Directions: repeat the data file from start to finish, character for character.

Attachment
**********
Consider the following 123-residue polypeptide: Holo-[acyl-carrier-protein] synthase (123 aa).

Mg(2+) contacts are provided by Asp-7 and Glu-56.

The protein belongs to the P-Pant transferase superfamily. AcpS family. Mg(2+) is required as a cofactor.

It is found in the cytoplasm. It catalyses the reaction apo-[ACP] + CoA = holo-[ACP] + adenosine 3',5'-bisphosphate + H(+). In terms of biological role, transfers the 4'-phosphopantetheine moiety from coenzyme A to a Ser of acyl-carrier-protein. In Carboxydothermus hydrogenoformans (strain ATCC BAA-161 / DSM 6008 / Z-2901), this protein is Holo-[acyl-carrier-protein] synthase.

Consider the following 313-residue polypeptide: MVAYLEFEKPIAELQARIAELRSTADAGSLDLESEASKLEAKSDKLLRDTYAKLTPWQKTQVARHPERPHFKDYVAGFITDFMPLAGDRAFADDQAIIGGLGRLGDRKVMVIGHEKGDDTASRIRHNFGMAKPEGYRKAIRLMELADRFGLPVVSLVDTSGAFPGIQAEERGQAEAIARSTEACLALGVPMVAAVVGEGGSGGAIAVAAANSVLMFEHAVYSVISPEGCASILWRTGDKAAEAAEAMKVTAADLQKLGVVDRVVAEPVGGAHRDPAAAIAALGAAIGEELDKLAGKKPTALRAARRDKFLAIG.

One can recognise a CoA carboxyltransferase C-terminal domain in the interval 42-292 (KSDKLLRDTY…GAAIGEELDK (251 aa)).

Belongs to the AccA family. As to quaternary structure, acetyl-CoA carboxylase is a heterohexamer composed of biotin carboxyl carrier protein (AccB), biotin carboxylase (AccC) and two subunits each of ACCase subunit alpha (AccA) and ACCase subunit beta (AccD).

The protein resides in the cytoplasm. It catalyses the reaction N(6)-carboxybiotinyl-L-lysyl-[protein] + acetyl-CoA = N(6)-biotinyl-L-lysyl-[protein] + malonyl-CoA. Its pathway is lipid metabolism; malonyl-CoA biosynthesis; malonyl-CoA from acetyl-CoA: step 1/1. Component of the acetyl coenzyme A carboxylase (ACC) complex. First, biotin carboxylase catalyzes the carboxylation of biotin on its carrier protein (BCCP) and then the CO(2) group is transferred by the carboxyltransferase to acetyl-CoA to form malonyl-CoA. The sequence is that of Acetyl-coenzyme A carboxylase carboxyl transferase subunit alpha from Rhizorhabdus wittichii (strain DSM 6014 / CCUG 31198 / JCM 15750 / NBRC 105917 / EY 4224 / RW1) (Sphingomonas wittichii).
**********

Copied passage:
Consider the following 123-residue polypeptide: Holo-[acyl-carrier-protein] synthase (123 aa).

Mg(2+) contacts are provided by Asp-7 and Glu-56.

The protein belongs to the P-Pant transferase superfamily. AcpS family. Mg(2+) is required as a cofactor.

It is found in the cytoplasm. It catalyses the reaction apo-[ACP] + CoA = holo-[ACP] + adenosine 3',5'-bisphosphate + H(+). In terms of biological role, transfers the 4'-phosphopantetheine moiety from coenzyme A to a Ser of acyl-carrier-protein. In Carboxydothermus hydrogenoformans (strain ATCC BAA-161 / DSM 6008 / Z-2901), this protein is Holo-[acyl-carrier-protein] synthase.

Consider the following 313-residue polypeptide: MVAYLEFEKPIAELQARIAELRSTADAGSLDLESEASKLEAKSDKLLRDTYAKLTPWQKTQVARHPERPHFKDYVAGFITDFMPLAGDRAFADDQAIIGGLGRLGDRKVMVIGHEKGDDTASRIRHNFGMAKPEGYRKAIRLMELADRFGLPVVSLVDTSGAFPGIQAEERGQAEAIARSTEACLALGVPMVAAVVGEGGSGGAIAVAAANSVLMFEHAVYSVISPEGCASILWRTGDKAAEAAEAMKVTAADLQKLGVVDRVVAEPVGGAHRDPAAAIAALGAAIGEELDKLAGKKPTALRAARRDKFLAIG.

One can recognise a CoA carboxyltransferase C-terminal domain in the interval 42-292 (KSDKLLRDTY…GAAIGEELDK (251 aa)).

Belongs to the AccA family. As to quaternary structure, acetyl-CoA carboxylase is a heterohexamer composed of biotin carboxyl carrier protein (AccB), biotin carboxylase (AccC) and two subunits each of ACCase subunit alpha (AccA) and ACCase subunit beta (AccD).

The protein resides in the cytoplasm. It catalyses the reaction N(6)-carboxybiotinyl-L-lysyl-[protein] + acetyl-CoA = N(6)-biotinyl-L-lysyl-[protein] + malonyl-CoA. Its pathway is lipid metabolism; malonyl-CoA biosynthesis; malonyl-CoA from acetyl-CoA: step 1/1. Component of the acetyl coenzyme A carboxylase (ACC) complex. First, biotin carboxylase catalyzes the carboxylation of biotin on its carrier protein (BCCP) and then the CO(2) group is transferred by the carboxyltransferase to acetyl-CoA to form malonyl-CoA. The sequence is that of Acetyl-coenzyme A carboxylase carboxyl transferase subunit alpha from Rhizorhabdus wittichii (strain DSM 6014 / CCUG 31198 / JCM 15750 / NBRC 105917 / EY 4224 / RW1) (Sphingomonas wittichii).